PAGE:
Escherichia coli with autodisplayed Z-domain of protein A for signal amplification of SPR biosensor.

Institute of Pharmaceutical and Medicinal Chemistry, Heinrich Heine University, Duesseldorf, Germany.
Biosensors & bioelectronics (Impact Factor: 5.43). 09/2008; 24(5):1324-9. DOI:10.1016/j.bios.2008.07.067
Source: PubMed

ABSTRACT Generally, an immunoaffinity SPR biosensor detects a target analyte in a sample through highly selective adsorption by using the antigen-antibody interaction. For improving the sensitivity, various kinds of particles have been added to the already bound analytes on the SPR biosensor (sandwich assay). In this work, signal amplification was demonstrated by the expression of the IgG-binding Z-domain of protein A on the outer membrane of Escherichia coli via "Autodisplay". The amount of Z-domain of protein A expressed on the outer membrane was calculated to be 280,000 molecules per cell. In addition, the IgG-binding ability of the expressed protein was characterized using FACS analysis. The signal amplification of the SPR biosensor was performed in the sandwich assay format using a model of horseradish peroxidase (HRP); the limit of detection was determined to be significantly improved from 1 microg/ml to 1 ng/ml. Finally, myoglobin analysis was demonstrated for the medical diagnosis of cardiac diseases. The detection limit was estimated to be improved from 10 ng/ml to <1 ng/ml. These results show that Z-domain-displaying E. coli can be successfully used for the signal amplification of immunoaffinity biosensors, thereby improving the sensitivity and the limit of detection.

0 0
  • Source
    [show abstract] [hide abstract]
    ABSTRACT: We have optimized the display of the B domain of staphylococcal protein A on the surface of Lactococcus lactis. The maximum binding capacity was estimated at 0.146 μg of antibody per 10⁸ cells and was sustained at 86% after treatment with simulated gastric juice. A tumor necrosis factor alpha (TNF-α)-binding affibody was also displayed and bound TNF-α, which could be useful in the treatment of inflammatory bowel disease.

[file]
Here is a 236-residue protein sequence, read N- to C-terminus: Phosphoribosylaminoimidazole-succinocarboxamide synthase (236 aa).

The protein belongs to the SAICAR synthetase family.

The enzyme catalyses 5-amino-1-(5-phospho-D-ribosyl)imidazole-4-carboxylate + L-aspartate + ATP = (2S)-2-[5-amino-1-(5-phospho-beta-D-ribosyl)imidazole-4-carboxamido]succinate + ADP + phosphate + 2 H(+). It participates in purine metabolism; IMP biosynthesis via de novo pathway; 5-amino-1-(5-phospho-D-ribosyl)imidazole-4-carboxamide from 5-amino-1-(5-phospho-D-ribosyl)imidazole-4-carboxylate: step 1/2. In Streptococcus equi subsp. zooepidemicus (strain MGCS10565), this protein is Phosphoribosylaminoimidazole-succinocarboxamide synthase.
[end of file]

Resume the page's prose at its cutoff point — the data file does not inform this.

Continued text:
Applied and environmental microbiology 10/2010; 76(20):6928-32. · 3.69 Impact Factor
  • [show abstract] [hide abstract]
    ABSTRACT: Enzyme-linked immunosorbent assay (ELISA) is a common tool to test human sera on an antibody reaction against a specific antigen. The 60-kDa Ro/SS-A antigen for autoantibodies can be found in sera from systemic lupus erythematosus (SLE) patients. As in the case of 60-kDa Ro/SS-A, antigens used in ELISAs are recombinantly expressed in Escherichia coli and time-consuming purification steps are needed to get the proteins. To avoid these disadvantages, 60-kDa Ro/SS-A was expressed on the surface of E. coli using autodisplay, an efficient surface display system. Cells displaying 60-kDa Ro/SS-A on the surface were applied as an antigen source instead of the purified antigen. In total, 39 patients and 30 control sera were screened on a 60-kDa Ro/SS-A antibody reaction. To eliminate antibodies against native E. coli, human sera were preabsorbed with E. coli cells prior to the assay. The new ELISA protocol (surface display ELISA [SD-ELISA]) using E. coli with autodisplayed 60-kDa Ro/SS-A showed a sensitivity of 86.67% and a specificity of 83.33% by a cutoff value of 0.28. Our results show that autodisplay provides simple, rapid, and cheap access to human antigens for an ELISA to screen human sera against specific antibody reactions.
    Analytical Biochemistry 12/2010; 407(1):72-8. · 2.58 Impact Factor
  • [show abstract] [hide abstract]
    ABSTRACT: The surface plasmon resonance (SPR) biosensors have been used to detect various target analytes by using highly specific antigen–antibody interactions. In this work, a parylene film modified to have primary amine groups was applied as a linker layer of the SPR biosensor, and the primary amine groups were used for the covalent immobilization of proteins to the SPR biosensor. The feasibility of the parylene film as a linker layer was presented by estimating the influence of the parylene film on the SPR measurement parameters, such as the sensitivity and the detection range. Then, a model protein called horseradish peroxidase (HRP) was used to demonstrate the improved immobilization efficiency as well as the sensitivity of the SPR biosensor with the parylene-A film. Additionally, a reconstruction method of the immunoaffinity layer was presented by using oxygen plasma.
    Sensors and Actuators B-chemical - SENSOR ACTUATOR B-CHEM. 01/2011; 154(2):89-95.